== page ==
When I hear or read the title of the new Michael Jackson concert (rehearsal) film, This Is It, I immediately think of the Ryan Adams song of the same name which was a cheeky reaction to the title of the Strokes’ debut album, Is This It. If you really wanna get insider-baseball, you could say the title reminds you of Ted Hope’s production company, which is called This Is That. No matter what the title, or film, makes you think (Zombieland doesn’t count) it is clear that this release will be a major money-maker at the box office. But will it be a major money-maker at record retailers? It’s the only film opening this weekend on more than 100 screens, and there’s little doubt it can demolish both Paranormal Activity and Saw VI. Again, I’ll try to resist from making jokes about This Is It being a ghost story for Halloween weekend. Too late? Too soon?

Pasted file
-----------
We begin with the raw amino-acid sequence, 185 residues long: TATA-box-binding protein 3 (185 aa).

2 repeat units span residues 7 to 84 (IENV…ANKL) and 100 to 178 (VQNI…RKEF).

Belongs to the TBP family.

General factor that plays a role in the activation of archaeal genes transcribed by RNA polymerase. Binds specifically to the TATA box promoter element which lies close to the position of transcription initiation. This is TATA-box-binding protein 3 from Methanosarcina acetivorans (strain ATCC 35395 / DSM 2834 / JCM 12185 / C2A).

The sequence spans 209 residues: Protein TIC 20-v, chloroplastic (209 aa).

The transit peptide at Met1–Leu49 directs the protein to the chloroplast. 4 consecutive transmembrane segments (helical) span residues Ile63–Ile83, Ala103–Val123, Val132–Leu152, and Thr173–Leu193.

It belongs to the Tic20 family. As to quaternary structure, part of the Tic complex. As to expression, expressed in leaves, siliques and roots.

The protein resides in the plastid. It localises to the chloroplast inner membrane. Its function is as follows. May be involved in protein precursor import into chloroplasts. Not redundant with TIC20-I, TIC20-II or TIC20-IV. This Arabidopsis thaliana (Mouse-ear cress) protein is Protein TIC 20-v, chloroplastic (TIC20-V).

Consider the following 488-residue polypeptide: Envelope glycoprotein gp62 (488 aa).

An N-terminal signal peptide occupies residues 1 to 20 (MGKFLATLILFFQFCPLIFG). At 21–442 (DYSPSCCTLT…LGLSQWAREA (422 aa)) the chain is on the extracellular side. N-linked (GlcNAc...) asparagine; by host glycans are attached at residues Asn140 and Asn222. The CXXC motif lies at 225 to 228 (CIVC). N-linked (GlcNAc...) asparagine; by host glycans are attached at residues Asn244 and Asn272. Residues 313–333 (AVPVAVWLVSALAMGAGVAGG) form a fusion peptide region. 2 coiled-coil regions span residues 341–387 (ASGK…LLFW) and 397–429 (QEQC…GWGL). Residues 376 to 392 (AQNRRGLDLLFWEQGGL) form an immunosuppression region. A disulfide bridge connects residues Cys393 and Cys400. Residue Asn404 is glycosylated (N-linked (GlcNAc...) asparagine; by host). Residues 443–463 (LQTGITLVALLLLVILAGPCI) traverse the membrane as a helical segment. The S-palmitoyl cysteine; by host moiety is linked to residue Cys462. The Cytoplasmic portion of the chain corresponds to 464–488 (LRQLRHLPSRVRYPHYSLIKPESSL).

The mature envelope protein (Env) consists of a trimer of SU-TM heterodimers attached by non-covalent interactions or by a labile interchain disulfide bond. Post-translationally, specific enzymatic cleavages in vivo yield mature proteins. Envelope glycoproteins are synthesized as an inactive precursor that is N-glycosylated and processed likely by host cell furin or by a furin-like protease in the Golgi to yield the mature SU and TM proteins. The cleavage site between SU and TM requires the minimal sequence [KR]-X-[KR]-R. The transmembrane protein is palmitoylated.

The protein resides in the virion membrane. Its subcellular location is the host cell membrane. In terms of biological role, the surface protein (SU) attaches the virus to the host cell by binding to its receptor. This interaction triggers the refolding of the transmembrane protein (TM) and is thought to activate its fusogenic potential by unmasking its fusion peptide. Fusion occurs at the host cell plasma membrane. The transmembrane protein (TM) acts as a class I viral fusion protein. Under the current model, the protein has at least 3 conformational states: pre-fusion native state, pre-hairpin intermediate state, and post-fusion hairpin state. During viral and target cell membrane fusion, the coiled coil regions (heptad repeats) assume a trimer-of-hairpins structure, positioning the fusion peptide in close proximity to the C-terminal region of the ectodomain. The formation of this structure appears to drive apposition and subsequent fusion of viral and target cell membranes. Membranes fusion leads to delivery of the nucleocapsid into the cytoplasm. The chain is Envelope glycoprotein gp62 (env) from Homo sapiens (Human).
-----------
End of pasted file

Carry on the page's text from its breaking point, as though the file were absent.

So, while This Is It may be the easy winner of this weekend’s box office and become a huge earner in the end, what about the accompanying album? It seems the album might suffer a more modest fate. At a quick glance on the day it was released (Tuesday), the This Is It album has hardly sustained enough traffic to keep itself firmly in the Top 5 on iTunes and Amazon. Considering these online retailers sometimes over-index for new releases in music, this can only suggest the album is performing worse in brick-and-mortar stores. The album has a very good chance of being #1 on the weekly Billboard charts, but even Billboard has its doubts about how the album will sell over time:
Experts predict that it will top charts in several key countries, most notably the biggest U.S. market, but with album sales in seemingly terminal decline, even relatively modest returns can secure the coveted number one slot.
The fact that fans have bought nearly six million Jackson albums in that country alone since the singer died suddenly in June of a prescription drug overdose is likely to temper demand for what is essentially another greatest hits collection.
Meanwhile, there has never been a Michael Jackson “documentary” in theaters. That makes This Is It an event, for cinemas, but a minor distraction for record collectors.